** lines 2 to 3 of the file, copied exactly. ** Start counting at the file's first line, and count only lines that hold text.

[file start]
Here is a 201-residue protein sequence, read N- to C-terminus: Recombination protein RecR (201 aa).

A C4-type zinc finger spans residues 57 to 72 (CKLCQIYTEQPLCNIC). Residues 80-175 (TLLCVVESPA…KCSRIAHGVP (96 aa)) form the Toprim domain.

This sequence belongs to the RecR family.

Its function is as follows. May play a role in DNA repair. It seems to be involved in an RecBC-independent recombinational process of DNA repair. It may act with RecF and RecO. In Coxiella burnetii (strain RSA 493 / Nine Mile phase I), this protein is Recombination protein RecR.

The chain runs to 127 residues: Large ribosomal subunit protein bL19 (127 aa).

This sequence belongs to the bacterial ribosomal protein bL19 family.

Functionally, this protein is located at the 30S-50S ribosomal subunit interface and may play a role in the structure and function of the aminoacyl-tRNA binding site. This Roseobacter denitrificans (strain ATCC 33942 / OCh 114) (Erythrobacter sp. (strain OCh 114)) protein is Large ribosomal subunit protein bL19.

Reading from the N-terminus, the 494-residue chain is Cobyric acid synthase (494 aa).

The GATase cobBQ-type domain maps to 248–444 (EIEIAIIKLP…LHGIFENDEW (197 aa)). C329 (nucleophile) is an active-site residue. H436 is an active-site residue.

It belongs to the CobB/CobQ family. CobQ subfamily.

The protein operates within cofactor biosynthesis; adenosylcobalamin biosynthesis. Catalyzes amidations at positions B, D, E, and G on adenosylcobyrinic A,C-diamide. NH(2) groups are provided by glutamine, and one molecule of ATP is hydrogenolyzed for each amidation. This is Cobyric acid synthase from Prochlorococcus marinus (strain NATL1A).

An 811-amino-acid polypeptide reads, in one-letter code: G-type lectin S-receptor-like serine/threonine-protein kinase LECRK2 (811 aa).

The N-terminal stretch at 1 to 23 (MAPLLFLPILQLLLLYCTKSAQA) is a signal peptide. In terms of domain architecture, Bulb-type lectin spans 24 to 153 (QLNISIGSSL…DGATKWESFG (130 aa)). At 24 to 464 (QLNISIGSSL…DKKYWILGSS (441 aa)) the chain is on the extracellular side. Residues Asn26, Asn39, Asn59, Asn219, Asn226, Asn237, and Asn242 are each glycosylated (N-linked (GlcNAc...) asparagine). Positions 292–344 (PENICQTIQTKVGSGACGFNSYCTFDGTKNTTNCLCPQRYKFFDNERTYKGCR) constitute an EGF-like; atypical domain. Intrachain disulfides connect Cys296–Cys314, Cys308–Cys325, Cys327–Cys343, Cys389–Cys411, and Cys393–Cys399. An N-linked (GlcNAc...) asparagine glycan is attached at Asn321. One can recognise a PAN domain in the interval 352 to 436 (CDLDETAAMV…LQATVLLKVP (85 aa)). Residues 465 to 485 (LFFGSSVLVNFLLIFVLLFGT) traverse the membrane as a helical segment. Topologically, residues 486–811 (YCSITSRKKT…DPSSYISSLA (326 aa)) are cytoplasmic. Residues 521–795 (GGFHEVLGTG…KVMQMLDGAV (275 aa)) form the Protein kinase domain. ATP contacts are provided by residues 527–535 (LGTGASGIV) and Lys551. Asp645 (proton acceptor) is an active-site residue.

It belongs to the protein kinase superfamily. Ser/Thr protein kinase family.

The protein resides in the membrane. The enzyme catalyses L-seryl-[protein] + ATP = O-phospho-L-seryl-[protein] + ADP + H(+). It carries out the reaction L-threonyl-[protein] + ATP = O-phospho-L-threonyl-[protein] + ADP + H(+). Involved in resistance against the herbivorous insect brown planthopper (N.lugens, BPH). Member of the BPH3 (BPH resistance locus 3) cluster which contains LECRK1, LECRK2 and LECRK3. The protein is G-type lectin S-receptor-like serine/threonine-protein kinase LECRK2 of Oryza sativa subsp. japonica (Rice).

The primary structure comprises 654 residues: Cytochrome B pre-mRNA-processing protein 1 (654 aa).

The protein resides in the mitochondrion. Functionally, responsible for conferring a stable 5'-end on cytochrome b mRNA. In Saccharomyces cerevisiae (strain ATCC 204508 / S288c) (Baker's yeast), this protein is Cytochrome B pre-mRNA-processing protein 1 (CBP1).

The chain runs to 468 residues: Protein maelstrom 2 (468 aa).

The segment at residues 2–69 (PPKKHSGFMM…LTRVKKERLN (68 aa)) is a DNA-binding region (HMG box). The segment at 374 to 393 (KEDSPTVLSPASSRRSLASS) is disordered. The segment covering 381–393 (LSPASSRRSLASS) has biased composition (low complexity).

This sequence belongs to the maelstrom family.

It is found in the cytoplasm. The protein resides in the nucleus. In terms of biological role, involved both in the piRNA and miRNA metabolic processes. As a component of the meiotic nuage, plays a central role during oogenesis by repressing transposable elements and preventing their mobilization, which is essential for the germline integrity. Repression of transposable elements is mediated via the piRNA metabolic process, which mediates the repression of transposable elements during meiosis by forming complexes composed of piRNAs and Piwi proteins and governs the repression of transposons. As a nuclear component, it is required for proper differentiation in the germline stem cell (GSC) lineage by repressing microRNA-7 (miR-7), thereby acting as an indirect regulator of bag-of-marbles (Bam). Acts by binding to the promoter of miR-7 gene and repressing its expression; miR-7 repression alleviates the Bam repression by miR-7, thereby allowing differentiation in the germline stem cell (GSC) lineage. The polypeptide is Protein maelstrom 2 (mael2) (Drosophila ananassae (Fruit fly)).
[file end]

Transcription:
A C4-type zinc finger spans residues 57 to 72 (CKLCQIYTEQPLCNIC). Residues 80-175 (TLLCVVESPA…KCSRIAHGVP (96 aa)) form the Toprim domain.

This sequence belongs to the RecR family.